Audio Version - 3-Minute Listen
Getting a job often hinges on a person’s ability to get themselves to and from work. Cars are costly to buy and maintain, and rural job seekers have few other transportation options. Researchers examined three studies on issues related to transportation for rural job seekers:
- The role of transportation in daily living.
- Transportation barriers faced by rural welfare recipients trying to find a job.
- The connection between transportation availability and economic outcomes.
They concluded that consistent access to reliable transportation helps at-risk people achieve full employment.
- Having reliable transportation increases the odds that a person living in a rural area will have a job.
- Lack of transportation impacts other aspects of life, including grocery shopping, kids’ school activities, and accessing health care.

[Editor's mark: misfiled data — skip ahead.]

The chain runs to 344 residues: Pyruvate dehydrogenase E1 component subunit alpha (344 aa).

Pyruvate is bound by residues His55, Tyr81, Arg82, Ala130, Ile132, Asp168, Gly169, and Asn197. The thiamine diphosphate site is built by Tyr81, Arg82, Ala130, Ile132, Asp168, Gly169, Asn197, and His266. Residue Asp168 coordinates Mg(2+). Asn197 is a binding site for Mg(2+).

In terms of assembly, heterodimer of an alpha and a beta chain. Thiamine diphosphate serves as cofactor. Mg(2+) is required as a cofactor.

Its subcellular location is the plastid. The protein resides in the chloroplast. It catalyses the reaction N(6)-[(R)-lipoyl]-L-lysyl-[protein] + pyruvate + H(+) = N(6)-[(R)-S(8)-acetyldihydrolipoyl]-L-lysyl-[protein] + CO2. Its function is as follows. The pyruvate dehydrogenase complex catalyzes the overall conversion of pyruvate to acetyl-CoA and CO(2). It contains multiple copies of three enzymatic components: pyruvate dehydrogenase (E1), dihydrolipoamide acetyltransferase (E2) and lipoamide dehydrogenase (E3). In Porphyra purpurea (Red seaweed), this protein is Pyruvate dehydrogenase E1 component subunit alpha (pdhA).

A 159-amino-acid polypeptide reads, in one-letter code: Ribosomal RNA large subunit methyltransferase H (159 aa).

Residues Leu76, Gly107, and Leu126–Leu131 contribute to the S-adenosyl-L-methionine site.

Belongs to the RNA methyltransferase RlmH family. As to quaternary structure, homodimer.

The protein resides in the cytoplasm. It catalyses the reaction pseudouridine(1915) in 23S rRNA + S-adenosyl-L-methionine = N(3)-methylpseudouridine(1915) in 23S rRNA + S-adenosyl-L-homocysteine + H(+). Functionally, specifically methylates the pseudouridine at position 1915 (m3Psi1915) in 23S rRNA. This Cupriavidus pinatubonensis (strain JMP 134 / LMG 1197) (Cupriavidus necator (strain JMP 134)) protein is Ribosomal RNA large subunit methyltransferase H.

- Relying on friends and neighbors for rides limits where rural residents can go and when.
- Mass transit in rural areas often serves customers or clients of an organization. Other options for transportation are poorly coordinated and communicated.
- Personal car ownership is seen as the most flexible and desirable option and is shown by research to provide better outcomes for job seekers.
Put It Into Practice
Tips and tools to help you apply best practices at work.
- Support consumers by helping them identify available transportation services.
- Find out if your state offers zero-interest loans for reconditioned cars, or has a vehicle donation program.
- Help consumers anticipate the costs and requirements of owning a vehicle.
More About This Research
Although transportation has been identified as a key component of successful employment, there are still opportunities to research the long-term effects of transportation policies and programs on positive outcomes for rural families.
Fletcher, Cynthia Needles, Steven B. Garasky, Helen H. Jensen, and Robert B. Nielsen. "Transportation Access: A Key Employment Barrier for Rural Low-Income Families." Journal of Poverty 14, no. 2 (2010): 123-44. doi:10.1080/10875541003711581.